16 Binary Decision Diagrams (BDDs)

17 BDD Example  (a & c) | (~a & b & ~c) a b cc

18 BDD Reduction & Ordering  Always specify an order for the variables  Reduction: merge identical nodes a b cc a b c

19 Why are BDDs useful?  Canonical: unique for given var ordering Assuming they are reduced Two formulas equivalent iff same BDD!  Easy to define operations Complement Substitute constant (“Restrict”) Apply any boolean operator (&, |, etc)  Many cases proven efficient in practice But danger of exponential blowup

20 Complement A BDD  Replace f with ~f: just reverse terminals a b cc

21 Substitute Constant in BDD  Just eliminate irrelevant subtrees, connect correct nodes  Example: c = 1 a b cc

22 Substitute Constant in BDD  Just eliminate irrelevant subtrees, connect correct nodes  Example: c = 1 a b

23 Substitute Constant in BDD  Just eliminate irrelevant subtrees, connect correct nodes  Example: c = 1 a Don’t forget to reduce

24 Apply Operation to BDDs (AND, OR, etc)  Basic idea: recursively examine, with one var restricted to constant Each recursive call reduced #vars by 1 At terminal apply obvious function  APPLY(f1,f2,AND) = v1 0 1 APPLY(f1,f2,AND)| v1=0 APPLY(f1,f2,AND)| v1=1

25 APPLY example  Goal: BDD1(a,b) AND BDD2(a,b) a b 10 0 a BDD1 = a&b BDD2 = !a

26 APPLY example: Step 1 a b 10 0 a Use restrictions for a=0, a=1 a 10 APPLY| a=0 APPLY| a=1

27 APPLY example: Step 2 a b 10 0 a Use restrictions for a=0, a=1 a 10 0 AND 1 BDD1.b AND 0

28 APPLY example: Step 3 a b 10 0 a Compute results using constants if available a 10 00

29 APPLY example: Result 0 2 recursive calls per variable But always reduces size of problem So eventual constants guaranteed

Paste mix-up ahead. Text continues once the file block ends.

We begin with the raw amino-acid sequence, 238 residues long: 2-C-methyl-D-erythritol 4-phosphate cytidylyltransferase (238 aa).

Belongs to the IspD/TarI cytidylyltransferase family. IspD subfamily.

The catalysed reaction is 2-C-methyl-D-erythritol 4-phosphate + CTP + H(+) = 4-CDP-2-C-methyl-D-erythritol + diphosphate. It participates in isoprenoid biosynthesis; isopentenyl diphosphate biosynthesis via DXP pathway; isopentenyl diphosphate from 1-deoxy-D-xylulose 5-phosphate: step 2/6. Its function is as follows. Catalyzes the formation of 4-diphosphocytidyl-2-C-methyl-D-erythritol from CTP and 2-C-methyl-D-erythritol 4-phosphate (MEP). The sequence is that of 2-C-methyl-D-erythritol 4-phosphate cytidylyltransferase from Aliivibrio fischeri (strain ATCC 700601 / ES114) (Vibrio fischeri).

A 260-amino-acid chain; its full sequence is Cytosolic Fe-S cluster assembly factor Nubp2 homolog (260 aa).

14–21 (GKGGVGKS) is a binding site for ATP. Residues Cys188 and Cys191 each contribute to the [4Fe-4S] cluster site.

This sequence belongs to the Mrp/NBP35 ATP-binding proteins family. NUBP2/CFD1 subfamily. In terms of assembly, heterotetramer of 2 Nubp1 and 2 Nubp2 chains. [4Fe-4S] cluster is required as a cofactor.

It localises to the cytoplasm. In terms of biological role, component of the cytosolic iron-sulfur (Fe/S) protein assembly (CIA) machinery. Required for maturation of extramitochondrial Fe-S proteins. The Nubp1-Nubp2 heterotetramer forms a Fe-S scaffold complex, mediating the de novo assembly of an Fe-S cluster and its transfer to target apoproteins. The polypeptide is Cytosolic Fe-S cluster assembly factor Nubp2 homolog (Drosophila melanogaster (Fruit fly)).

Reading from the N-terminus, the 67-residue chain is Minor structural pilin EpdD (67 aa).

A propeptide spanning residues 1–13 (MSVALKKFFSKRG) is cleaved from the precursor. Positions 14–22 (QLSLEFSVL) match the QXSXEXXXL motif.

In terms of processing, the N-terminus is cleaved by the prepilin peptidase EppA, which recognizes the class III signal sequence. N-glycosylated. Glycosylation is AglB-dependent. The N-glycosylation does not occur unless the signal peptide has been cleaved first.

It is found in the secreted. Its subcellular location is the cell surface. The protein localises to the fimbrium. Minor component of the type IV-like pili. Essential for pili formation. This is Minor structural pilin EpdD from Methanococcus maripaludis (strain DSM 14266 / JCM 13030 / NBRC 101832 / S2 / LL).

30 BDDs: Exponential Blowup  (a&b) | (c&d) a b c 10 d

31 BDDs: Exponential Blowup  (a&b) | (c&d) a c 10 c bb d d

32 SAT Algorithms

33 What is SAT?  SAT= general problem: can boolean statement be satisfied? Known NP-complete But good heuristics known  FV Focus was on BDDs in 1990s Now seen as too restrictive Modern tools have BDD + SAT engines

34 SAT Example: DPLL Algorithms  Algorithms first proposed in 1960’s But renewed interest due to FV application  Start by converting formula to CNF form: product-of-sums (clauses) (a+b+c)(a+~d+e)(~b+~c)… Reminder: multiplication=AND, addition=OR Target: assignment satisfying every term If some clause is 0, assignment fails

35 Outline of DPLL algs (from Zhang/Malik paper, see ref slide)

36 Sub-functions  Deduction: find what must be true Example: (a+b)(~c+d) If c was assigned 1, then d must be 1 Can spend compute cycles to be more aggressive  Choose_free_variable: tricky part! Look for var that affects most clauses? Weight clauses strategically? Learn from conflicts/backtracks?

37 Other DPLL SAT Aspects  Capacity: How to store set of clauses? Direct: sparse matrix representation BDDs, tries, other options  Preprocessing First pass: gather high-level data hints  Randomization Random restart if seem to be dying?  Other approaches: SAT is still an active research area!

38 References   and-Computer-Science/6-042JFall- 2005/LectureNotes/index.htm and-Computer-Science/6-042JFall- 2005/LectureNotes/index.htm     ec11-BDD.pdf ec11-BDD.pdf   pdf pdf